Kinesiology, biology teacher elevates and energizes health awareness

If one takes the first right on the way in through the north doors of RBHS, he/she will end up in the science hallway. Two doors in, and the person will find room 346. An easier way of spotting this classroom, however, is to simply look for the wall filled with dozens of note cards describing what students are thankful for.

Amy McKenzie, a kinesiology and biology teacher here at RBHS, is the person behind the eye-catching display. What’s more, this project is just one in a long line of initiatives she’s organized in her 10 years at RBHS.

“The wall of happiness is something I was inspired by Pinterest to try. I thought it would just be a really nice thing to do at Rock Bridge to promote positivity and the skill of reflection. I think that it’s important for all of us, high schoolers and adults alike, to engage in, to consistently reflect on our lives and where we are and what we’re grateful for and what brings us joy,” McKenzie said. “It’s been a fun thing and a nice thing to promote that mental health aspect to our personhood because we’re not just about our physical health; we have to take care of our mental health, too.”

During McKenzie’s kinesiology block, her dedication to health translates to daily conversations about how her fitness-related ventures, such as trying out a gymnastics class and cutting out soda, are progressing. Outside strictly school-time, however,  McKenzie has provided even more support for students who come to her with challenges.

Former RBHS student Jesseca Alexander is especially grateful for the help McKenzie was able to offer.

“Mrs. McKenzie has been an important figure in maintaining my mental health. While in her class I developed a relationship with her and was able to open up about my problems to her. During this time I was struggling with time management, depression and toxic friendships, and she was able to help with all of those,” Alexander, who graduated in 2016, said. “She was able to teach me how to portion out my day to best spend my time. She was an encouraging and hopeful person to talk to while I was going on medication for depression, and she was able to give trustworthy advice on how friendships were going.”

On a broader scale, McKenzie has been bringing fitness to RBHS through classroom and schoolwide activities like organizing a couch to 5K, putting together a half-marathon training plan for a group of students and starting up a book club, which she says was beneficial for the participants’ mental health. She also builds opportunities for students to improve their fitness in her curriculum, one being a goal project where many students choose to focus on a specific aspect of their health.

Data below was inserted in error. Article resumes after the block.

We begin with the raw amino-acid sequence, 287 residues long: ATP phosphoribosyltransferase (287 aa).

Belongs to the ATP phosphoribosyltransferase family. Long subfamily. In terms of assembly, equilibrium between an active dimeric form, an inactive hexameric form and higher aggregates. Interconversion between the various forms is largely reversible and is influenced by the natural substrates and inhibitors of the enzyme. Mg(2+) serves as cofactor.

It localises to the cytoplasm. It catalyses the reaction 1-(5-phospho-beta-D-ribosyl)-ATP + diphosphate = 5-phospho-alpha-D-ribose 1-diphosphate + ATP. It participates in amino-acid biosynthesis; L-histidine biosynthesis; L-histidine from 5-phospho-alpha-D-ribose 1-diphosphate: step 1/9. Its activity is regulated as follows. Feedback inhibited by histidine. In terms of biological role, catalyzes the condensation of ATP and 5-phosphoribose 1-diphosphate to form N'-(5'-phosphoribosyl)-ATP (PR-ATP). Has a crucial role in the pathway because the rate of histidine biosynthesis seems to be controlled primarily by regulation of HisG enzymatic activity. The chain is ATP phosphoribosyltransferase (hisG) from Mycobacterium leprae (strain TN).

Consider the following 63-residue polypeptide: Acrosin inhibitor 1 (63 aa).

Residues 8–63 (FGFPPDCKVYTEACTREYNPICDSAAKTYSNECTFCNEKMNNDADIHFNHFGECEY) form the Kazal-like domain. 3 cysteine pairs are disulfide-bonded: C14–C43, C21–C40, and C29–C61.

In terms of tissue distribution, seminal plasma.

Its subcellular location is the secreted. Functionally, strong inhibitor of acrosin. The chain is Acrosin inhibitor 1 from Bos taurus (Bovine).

Friend and fellow biology teacher Kerri Graham, who has worked alongside McKenzie for the past decade, most appreciates her ability to examine other people’s perspectives.

“I have the utmost respect for [McKenzie] because she has great passion, great heart, and she is one of the most reflective people that I know. She really thinks about what is important to others,” Graham said. “So whether that be a colleague or her personal students or the school at large, she is always thinking about ‘How can I help bring the best out in others?’ One of the things she believes is that people have a need and a desire to be known and to be loved.”

While the physical and mental aspects of wellness are important to McKenzie, the opportunity to set and achieve goals is one of her greatest sources of motivation. McKenzie has completed several triathlons, a half marathon, two rounds of P90x and competed in diving, to name a few of her endeavors. In fact, right now McKenzie is in the middle of a 30-day at-home yoga trial.

“I like to see if I can rise to the challenge, and that’s motivating for me to have a tangible goal. I find enjoyment out of trying new things and those physical challenges,” McKenzie said. “As I’m getting a little older, physically your body doesn’t operate the same way as it did when you were 16. I think that’s where the fact that I’m open to trying new things is a positive thing.”

Who’s your favorite teacher and why? Comment down below.

3 COMMENTS

  1. I think that teachers can be incredibly influential in the health decisions and mental health of their students, if they make a personal and concentrated effort to do so. I’m so glad that teachers like this exist!

  2. I know that when I stopped drinking soda I felt so much more energetic. I was more comfortable overall and I had a lot less acne. Soda is really bad for your health and cutting it out of your life can honestly do more than you think.

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